The Moth: This is a True Story

The Moth is a thing. To be more precise, The Moth is a “storytelling thing” – or at least, that’s how one of its contributors, Neil Gaiman describes the new storytelling phenomenon.

Founded in 1997 in a cool corner of New York, The Moth is a live storytelling event that now takes place in cities across the US. It was the brainchild of novelist George Dawes Green, who sought to bring the front porch story-telling traditions of his native Georgia to the Big Apple. Anyone willing to share a true life-experience or first-hand story can pitch to take part. There are curated sessions, in which professional writers and performers recall their extraordinary tales, and regular StorySLAM meetings, where members of the audience can put their name forward and be called to tell their story in front of an audience. There is also a national tour of the US, the Moth Mainstage.

Some of the best stories told have now been collected and published by Catherine Burns, The Moth Editor and Artistic Director. This isn’t just an indie novel found on a far-flung shelf of the bookshop. These stories are brutally honest, raw, and quietly captivating. There are big stories, small stories, stories that will make you cry or laugh. A few prove to be that rare type of story that leaves such an impact, you have to put the book down for a second just to let it sink in. And you have to go and make a cup of tea because your head’s still reeling (even hours later).

A testament to The Moth’s popularity is the fact that these stories come from people from all walks of life. Meet Brian Finklestein, host of the LA Moth StorySLAMs who recounts a profoundly moving story from when he was a young man working at a suicide hotline, and answered a call during which he tried to save a young girl who had taken an overdose. I’ll admit, that one moved me to tears. He quit his job the next day. Yet turn to another chapter and you meet professional poker player Annie Duke who (aside from having an incredibly cool name) recounts her split second decisions during a $2 million winner-takes-all televised ESPN tournament in 2004.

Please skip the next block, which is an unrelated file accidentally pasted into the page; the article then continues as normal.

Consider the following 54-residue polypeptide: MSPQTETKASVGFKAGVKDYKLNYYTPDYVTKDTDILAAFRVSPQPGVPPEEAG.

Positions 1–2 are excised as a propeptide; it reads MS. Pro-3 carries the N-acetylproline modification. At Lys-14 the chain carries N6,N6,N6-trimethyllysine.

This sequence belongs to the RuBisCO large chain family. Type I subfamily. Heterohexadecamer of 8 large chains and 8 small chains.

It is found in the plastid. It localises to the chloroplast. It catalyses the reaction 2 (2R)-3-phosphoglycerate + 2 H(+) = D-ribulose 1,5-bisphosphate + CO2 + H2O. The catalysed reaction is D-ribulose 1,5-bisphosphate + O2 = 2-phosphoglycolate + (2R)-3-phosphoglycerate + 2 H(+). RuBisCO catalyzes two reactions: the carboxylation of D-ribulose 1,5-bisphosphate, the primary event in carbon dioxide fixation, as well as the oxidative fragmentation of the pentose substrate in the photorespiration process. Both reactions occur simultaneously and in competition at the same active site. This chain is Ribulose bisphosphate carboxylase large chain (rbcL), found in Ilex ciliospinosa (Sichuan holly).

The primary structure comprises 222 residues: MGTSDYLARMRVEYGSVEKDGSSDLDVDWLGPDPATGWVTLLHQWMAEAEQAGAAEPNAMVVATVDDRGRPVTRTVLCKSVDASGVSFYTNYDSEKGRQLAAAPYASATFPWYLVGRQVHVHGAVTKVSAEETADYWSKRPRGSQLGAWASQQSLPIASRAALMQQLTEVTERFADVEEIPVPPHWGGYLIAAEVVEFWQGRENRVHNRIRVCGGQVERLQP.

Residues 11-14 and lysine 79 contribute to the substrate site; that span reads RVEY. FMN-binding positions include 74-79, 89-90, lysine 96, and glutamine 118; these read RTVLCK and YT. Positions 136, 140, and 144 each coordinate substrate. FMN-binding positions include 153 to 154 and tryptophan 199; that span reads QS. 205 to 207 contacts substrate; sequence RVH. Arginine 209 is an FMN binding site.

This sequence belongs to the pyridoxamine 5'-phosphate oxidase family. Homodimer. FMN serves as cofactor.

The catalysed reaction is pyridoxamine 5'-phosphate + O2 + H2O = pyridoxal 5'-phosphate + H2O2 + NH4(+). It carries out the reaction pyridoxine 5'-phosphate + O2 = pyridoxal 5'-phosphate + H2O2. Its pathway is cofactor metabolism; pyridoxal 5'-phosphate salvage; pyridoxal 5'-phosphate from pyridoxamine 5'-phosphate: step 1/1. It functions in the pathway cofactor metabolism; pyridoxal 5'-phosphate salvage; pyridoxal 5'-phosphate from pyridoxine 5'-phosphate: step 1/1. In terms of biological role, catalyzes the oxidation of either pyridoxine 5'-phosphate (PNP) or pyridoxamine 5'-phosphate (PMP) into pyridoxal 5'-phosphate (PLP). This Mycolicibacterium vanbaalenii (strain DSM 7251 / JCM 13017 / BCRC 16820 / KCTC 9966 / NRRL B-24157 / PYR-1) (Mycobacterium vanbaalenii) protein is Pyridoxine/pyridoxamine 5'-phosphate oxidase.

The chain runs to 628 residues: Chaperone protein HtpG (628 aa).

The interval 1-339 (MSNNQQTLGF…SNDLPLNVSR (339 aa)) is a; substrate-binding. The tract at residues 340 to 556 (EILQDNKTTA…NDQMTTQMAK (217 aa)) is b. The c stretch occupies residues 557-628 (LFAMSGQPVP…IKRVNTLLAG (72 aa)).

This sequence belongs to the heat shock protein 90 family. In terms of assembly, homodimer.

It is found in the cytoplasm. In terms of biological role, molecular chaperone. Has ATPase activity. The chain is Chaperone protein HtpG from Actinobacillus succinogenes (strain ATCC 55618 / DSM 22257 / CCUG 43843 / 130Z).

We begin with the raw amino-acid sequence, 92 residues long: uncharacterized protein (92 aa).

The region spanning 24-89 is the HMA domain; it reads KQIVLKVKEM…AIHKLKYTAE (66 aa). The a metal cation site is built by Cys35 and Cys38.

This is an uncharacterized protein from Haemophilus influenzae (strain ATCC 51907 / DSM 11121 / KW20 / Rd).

The Moth has also attracted some pretty big names. Darryl ‘DMC’ McDaniels, one-third of the group Run-DMC, shares his obsession with the song “Angel” by singer songwriter Sarah McLachlin, and how it eventually led to their collaboration on the song “Just Like Me” (there’s even a music video floating around somewhere in the deepest depths of the internet. It’s an experience, to say the least.). And veteran of two NASA space flights, astronaut Michael Massimino, recounts a lonely spacewalk on a mission to fix the Hubble Space Telescope, whilst on the crew of the shuttle Atlantis in 2009. Like Alfonso Cuarón’s Gravity, minus the hours of endless spinning…and George Clooney.

Aside from being a refreshing read, Neil Gaiman points out in his introduction that The Moth carries a much wider message about recounting and remembering our own stories, and the importance of telling each moment no matter how big or small, ‘as honestly as you can’, a trait easily forgotten in the era of selfies and statuses, where stories are often fashioned in fewer than 140 characters. ‘The Moth connects us as humans’ Gaiman writes, ‘And once we hear each other’s stories we realise that the things we see as dividing us are, all too often, illusions, falsehoods: that the walls between us are in truth no thicker than scenery’.

Directors of The Moth have recently brought the hip literary event to London, with plans to also hold informal StorySLAMS in Edinburgh and Dublin. But if you’re not quite ready to reveal your most personal stories and memories in front of an audience just yet, dip your toes into The Moth pool and start with the stories written here. Whether you choose to flick through a few stories on rainy afternoon or find that you just can’t the book down, believe me, you won’t be disappointed.

The Moth: This is a True Story is out now. Details of all Moth events can be found at www.themoth.org



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